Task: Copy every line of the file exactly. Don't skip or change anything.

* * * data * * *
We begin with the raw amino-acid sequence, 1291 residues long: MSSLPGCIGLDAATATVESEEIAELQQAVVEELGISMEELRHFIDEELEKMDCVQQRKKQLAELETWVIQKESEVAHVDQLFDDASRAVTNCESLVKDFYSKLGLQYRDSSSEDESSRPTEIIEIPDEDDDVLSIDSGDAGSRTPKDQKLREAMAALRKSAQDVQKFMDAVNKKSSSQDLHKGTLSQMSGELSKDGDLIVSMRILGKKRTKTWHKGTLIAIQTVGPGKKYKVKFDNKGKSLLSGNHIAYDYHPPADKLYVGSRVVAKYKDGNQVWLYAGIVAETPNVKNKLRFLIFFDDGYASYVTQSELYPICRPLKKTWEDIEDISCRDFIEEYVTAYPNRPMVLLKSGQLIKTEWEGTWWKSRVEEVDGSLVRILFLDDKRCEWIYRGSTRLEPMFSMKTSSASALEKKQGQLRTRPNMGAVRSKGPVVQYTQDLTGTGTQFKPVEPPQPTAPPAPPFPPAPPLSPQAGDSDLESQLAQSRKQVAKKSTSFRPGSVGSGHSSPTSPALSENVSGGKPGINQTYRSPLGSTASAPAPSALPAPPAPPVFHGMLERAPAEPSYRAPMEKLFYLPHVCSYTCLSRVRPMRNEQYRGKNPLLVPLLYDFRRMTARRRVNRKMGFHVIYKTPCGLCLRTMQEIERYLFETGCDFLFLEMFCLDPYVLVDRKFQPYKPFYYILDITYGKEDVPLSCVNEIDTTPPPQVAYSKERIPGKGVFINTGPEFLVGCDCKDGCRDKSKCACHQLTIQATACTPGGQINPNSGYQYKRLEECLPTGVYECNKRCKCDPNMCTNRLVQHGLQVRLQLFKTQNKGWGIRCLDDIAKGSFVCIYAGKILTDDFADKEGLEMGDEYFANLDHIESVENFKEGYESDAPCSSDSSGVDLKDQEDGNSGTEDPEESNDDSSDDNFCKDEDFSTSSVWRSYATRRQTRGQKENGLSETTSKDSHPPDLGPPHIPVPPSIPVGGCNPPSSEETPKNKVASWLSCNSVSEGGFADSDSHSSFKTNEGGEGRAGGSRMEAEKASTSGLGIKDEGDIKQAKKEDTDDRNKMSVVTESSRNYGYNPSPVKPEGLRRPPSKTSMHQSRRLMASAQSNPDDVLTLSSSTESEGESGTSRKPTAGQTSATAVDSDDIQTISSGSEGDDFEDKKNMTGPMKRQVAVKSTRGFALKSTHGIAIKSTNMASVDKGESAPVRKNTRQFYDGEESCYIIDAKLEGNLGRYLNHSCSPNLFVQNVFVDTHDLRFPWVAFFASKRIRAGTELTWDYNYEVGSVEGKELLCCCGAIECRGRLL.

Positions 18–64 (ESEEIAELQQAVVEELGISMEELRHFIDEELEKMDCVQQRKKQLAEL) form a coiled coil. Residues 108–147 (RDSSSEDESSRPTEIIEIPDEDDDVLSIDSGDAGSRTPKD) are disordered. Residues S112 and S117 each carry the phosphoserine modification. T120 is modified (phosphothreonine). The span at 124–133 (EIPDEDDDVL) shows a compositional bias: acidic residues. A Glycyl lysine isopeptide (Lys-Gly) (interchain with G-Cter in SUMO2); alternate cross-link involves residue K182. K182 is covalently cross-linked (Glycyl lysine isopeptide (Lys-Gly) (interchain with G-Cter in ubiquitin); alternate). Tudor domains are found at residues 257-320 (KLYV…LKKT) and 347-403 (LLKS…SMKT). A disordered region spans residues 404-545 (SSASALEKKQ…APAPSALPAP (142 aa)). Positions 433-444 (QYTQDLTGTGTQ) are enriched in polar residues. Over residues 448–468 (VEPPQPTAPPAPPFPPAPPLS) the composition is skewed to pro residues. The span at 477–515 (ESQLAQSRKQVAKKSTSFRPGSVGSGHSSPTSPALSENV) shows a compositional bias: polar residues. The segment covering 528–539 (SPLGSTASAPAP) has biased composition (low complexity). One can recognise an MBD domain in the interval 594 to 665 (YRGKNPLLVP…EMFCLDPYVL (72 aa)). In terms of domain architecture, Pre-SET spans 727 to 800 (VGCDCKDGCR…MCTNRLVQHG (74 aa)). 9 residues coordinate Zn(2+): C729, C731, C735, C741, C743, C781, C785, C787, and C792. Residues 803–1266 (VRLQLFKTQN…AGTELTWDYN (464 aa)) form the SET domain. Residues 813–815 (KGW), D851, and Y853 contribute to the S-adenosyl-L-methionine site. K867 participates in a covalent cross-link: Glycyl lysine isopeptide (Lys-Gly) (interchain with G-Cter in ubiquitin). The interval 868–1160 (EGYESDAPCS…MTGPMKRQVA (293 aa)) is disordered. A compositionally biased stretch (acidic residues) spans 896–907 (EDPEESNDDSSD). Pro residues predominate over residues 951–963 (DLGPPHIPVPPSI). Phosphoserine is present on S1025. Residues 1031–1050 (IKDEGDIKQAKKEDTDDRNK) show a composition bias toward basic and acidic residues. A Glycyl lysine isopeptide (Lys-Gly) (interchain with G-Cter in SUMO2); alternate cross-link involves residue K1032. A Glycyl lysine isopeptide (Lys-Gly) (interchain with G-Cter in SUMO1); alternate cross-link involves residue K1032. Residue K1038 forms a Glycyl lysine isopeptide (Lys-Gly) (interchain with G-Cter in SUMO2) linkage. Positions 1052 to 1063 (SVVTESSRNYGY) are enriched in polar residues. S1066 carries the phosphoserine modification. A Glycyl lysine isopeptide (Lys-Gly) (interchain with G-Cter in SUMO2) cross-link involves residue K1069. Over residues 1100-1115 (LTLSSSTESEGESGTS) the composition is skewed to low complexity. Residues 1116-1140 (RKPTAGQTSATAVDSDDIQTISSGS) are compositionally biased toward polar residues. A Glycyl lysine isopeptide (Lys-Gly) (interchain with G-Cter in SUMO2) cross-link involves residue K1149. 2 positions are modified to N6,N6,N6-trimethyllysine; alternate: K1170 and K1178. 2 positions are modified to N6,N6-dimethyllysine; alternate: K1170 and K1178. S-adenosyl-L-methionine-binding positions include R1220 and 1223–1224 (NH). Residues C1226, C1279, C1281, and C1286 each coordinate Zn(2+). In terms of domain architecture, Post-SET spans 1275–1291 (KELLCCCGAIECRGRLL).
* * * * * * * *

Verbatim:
We begin with the raw amino-acid sequence, 1291 residues long: MSSLPGCIGLDAATATVESEEIAELQQAVVEELGISMEELRHFIDEELEKMDCVQQRKKQLAELETWVIQKESEVAHVDQLFDDASRAVTNCESLVKDFYSKLGLQYRDSSSEDESSRPTEIIEIPDEDDDVLSIDSGDAGSRTPKDQKLREAMAALRKSAQDVQKFMDAVNKKSSSQDLHKGTLSQMSGELSKDGDLIVSMRILGKKRTKTWHKGTLIAIQTVGPGKKYKVKFDNKGKSLLSGNHIAYDYHPPADKLYVGSRVVAKYKDGNQVWLYAGIVAETPNVKNKLRFLIFFDDGYASYVTQSELYPICRPLKKTWEDIEDISCRDFIEEYVTAYPNRPMVLLKSGQLIKTEWEGTWWKSRVEEVDGSLVRILFLDDKRCEWIYRGSTRLEPMFSMKTSSASALEKKQGQLRTRPNMGAVRSKGPVVQYTQDLTGTGTQFKPVEPPQPTAPPAPPFPPAPPLSPQAGDSDLESQLAQSRKQVAKKSTSFRPGSVGSGHSSPTSPALSENVSGGKPGINQTYRSPLGSTASAPAPSALPAPPAPPVFHGMLERAPAEPSYRAPMEKLFYLPHVCSYTCLSRVRPMRNEQYRGKNPLLVPLLYDFRRMTARRRVNRKMGFHVIYKTPCGLCLRTMQEIERYLFETGCDFLFLEMFCLDPYVLVDRKFQPYKPFYYILDITYGKEDVPLSCVNEIDTTPPPQVAYSKERIPGKGVFINTGPEFLVGCDCKDGCRDKSKCACHQLTIQATACTPGGQINPNSGYQYKRLEECLPTGVYECNKRCKCDPNMCTNRLVQHGLQVRLQLFKTQNKGWGIRCLDDIAKGSFVCIYAGKILTDDFADKEGLEMGDEYFANLDHIESVENFKEGYESDAPCSSDSSGVDLKDQEDGNSGTEDPEESNDDSSDDNFCKDEDFSTSSVWRSYATRRQTRGQKENGLSETTSKDSHPPDLGPPHIPVPPSIPVGGCNPPSSEETPKNKVASWLSCNSVSEGGFADSDSHSSFKTNEGGEGRAGGSRMEAEKASTSGLGIKDEGDIKQAKKEDTDDRNKMSVVTESSRNYGYNPSPVKPEGLRRPPSKTSMHQSRRLMASAQSNPDDVLTLSSSTESEGESGTSRKPTAGQTSATAVDSDDIQTISSGSEGDDFEDKKNMTGPMKRQVAVKSTRGFALKSTHGIAIKSTNMASVDKGESAPVRKNTRQFYDGEESCYIIDAKLEGNLGRYLNHSCSPNLFVQNVFVDTHDLRFPWVAFFASKRIRAGTELTWDYNYEVGSVEGKELLCCCGAIECRGRLL.

Positions 18–64 (ESEEIAELQQAVVEELGISMEELRHFIDEELEKMDCVQQRKKQLAEL) form a coiled coil. Residues 108–147 (RDSSSEDESSRPTEIIEIPDEDDDVLSIDSGDAGSRTPKD) are disordered. Residues S112 and S117 each carry the phosphoserine modification. T120 is modified (phosphothreonine). The span at 124–133 (EIPDEDDDVL) shows a compositional bias: acidic residues. A Glycyl lysine isopeptide (Lys-Gly) (interchain with G-Cter in SUMO2); alternate cross-link involves residue K182. K182 is covalently cross-linked (Glycyl lysine isopeptide (Lys-Gly) (interchain with G-Cter in ubiquitin); alternate). Tudor domains are found at residues 257-320 (KLYV…LKKT) and 347-403 (LLKS…SMKT). A disordered region spans residues 404-545 (SSASALEKKQ…APAPSALPAP (142 aa)). Positions 433-444 (QYTQDLTGTGTQ) are enriched in polar residues. Over residues 448–468 (VEPPQPTAPPAPPFPPAPPLS) the composition is skewed to pro residues. The span at 477–515 (ESQLAQSRKQVAKKSTSFRPGSVGSGHSSPTSPALSENV) shows a compositional bias: polar residues. The segment covering 528–539 (SPLGSTASAPAP) has biased composition (low complexity). One can recognise an MBD domain in the interval 594 to 665 (YRGKNPLLVP…EMFCLDPYVL (72 aa)). In terms of domain architecture, Pre-SET spans 727 to 800 (VGCDCKDGCR…MCTNRLVQHG (74 aa)). 9 residues coordinate Zn(2+): C729, C731, C735, C741, C743, C781, C785, C787, and C792. Residues 803–1266 (VRLQLFKTQN…AGTELTWDYN (464 aa)) form the SET domain. Residues 813–815 (KGW), D851, and Y853 contribute to the S-adenosyl-L-methionine site. K867 participates in a covalent cross-link: Glycyl lysine isopeptide (Lys-Gly) (interchain with G-Cter in ubiquitin). The interval 868–1160 (EGYESDAPCS…MTGPMKRQVA (293 aa)) is disordered. A compositionally biased stretch (acidic residues) spans 896–907 (EDPEESNDDSSD). Pro residues predominate over residues 951–963 (DLGPPHIPVPPSI). Phosphoserine is present on S1025. Residues 1031–1050 (IKDEGDIKQAKKEDTDDRNK) show a composition bias toward basic and acidic residues. A Glycyl lysine isopeptide (Lys-Gly) (interchain with G-Cter in SUMO2); alternate cross-link involves residue K1032. A Glycyl lysine isopeptide (Lys-Gly) (interchain with G-Cter in SUMO1); alternate cross-link involves residue K1032. Residue K1038 forms a Glycyl lysine isopeptide (Lys-Gly) (interchain with G-Cter in SUMO2) linkage. Positions 1052 to 1063 (SVVTESSRNYGY) are enriched in polar residues. S1066 carries the phosphoserine modification. A Glycyl lysine isopeptide (Lys-Gly) (interchain with G-Cter in SUMO2) cross-link involves residue K1069. Over residues 1100-1115 (LTLSSSTESEGESGTS) the composition is skewed to low complexity. Residues 1116-1140 (RKPTAGQTSATAVDSDDIQTISSGS) are compositionally biased toward polar residues. A Glycyl lysine isopeptide (Lys-Gly) (interchain with G-Cter in SUMO2) cross-link involves residue K1149. 2 positions are modified to N6,N6,N6-trimethyllysine; alternate: K1170 and K1178. 2 positions are modified to N6,N6-dimethyllysine; alternate: K1170 and K1178. S-adenosyl-L-methionine-binding positions include R1220 and 1223–1224 (NH). Residues C1226, C1279, C1281, and C1286 each coordinate Zn(2+). In terms of domain architecture, Post-SET spans 1275–1291 (KELLCCCGAIECRGRLL).